By December 2011, however, a category known in official circles as ‘influential defaulters’ had an outstanding amount of Rs98 billion, an amount that had stood at Rs80 billion about three months earlier, according to a report published in this paper. How did this amount rise by so much at a time when the government was supposedly launching a ‘recovery drive’ of sorts to end the era of ‘sacred cows’?
One answer is provided when we look at what happened when the government tried to move against the ‘sacred cows’ from November onwards. First, the matter got sucked into the political whirlpool that consumes all efforts to reform our government structure and policymaking. Loud and cantankerous efforts were made to collect a bill from Punjab with no corresponding effort to collect a much larger amount from the provincial government of Sindh, for instance, thus ensuring that the entire exercise will become another casualty in the political firing line.
Second, the effort to collect outstanding power bills ran into counterclaims from the ‘sacred cows’, which argued that amounts owed to them under other heads should be adjusted against the recoverables. So if KESC owes to PEPCO for power purchases, the finance ministry owed to KESC for tariff differential claims. KESC therefore holds payment until the finance minister delivers, and if pressed, offers to adjust its receivables against its payables. Resolving ‘anomalies’ such as these conflicting claims can take years, which leaves the power sector equally illiquid, and the exercise loses its purpose.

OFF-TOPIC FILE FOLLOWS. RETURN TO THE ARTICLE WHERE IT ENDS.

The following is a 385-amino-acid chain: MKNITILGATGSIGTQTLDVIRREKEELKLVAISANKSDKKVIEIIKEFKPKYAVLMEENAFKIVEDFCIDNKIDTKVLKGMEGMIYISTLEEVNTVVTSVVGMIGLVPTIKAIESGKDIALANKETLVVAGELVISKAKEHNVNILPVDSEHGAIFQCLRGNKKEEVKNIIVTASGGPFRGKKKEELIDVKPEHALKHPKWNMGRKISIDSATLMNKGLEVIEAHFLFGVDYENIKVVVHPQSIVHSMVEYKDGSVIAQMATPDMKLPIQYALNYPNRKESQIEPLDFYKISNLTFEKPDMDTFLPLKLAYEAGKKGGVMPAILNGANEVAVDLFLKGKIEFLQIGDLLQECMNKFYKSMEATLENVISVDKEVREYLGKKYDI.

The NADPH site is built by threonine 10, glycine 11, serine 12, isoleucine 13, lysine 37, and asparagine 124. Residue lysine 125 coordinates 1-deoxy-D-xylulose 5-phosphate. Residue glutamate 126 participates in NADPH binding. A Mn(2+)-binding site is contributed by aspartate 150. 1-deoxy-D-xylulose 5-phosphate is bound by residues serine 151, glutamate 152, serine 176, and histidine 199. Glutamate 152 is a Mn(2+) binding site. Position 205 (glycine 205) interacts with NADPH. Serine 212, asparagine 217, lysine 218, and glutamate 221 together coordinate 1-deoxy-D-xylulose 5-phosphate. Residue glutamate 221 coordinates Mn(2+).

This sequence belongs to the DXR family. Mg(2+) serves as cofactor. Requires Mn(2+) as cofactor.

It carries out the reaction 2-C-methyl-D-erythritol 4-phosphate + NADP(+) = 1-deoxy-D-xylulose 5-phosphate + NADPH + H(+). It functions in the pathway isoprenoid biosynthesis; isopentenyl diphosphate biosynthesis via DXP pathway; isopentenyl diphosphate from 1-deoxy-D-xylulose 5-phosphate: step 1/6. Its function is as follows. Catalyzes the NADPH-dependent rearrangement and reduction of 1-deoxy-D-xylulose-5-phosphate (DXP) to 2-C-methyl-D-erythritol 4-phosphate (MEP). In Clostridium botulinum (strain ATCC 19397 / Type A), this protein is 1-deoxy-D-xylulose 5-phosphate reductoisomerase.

Throughout the so-called ‘energy conference’ hosted by the prime minister, the ‘sacred cows’ smiled. Coming at the end of a months-long effort to collect outstanding bills, this conference made no mention of where the amount of recoverables stands today, no effort to tally the successes and failures of the so-called recovery drive from November onwards. No follow-up list of the ‘sacred cows’ that continue enjoying their access to free and abundant electricity. No effort to seek a way out of the impasse created when recovery efforts run into counterclaims and ‘anomalies’ in the billing process.
In fact, the ‘energy conference’ was little more than a waste of the government’s energy spent in talking about futile efforts to ‘equitably’ share the burden of loadshedding (what formula will be used to determine which province should get how much electricity?). Meanwhile the great wheel of misfortune continues to turn, and the ‘sacred cows’ will continue to chew their cud as our streets burn and our children carry on their education by candlelight.
Published in The Express Tribune, April 12th, 2012.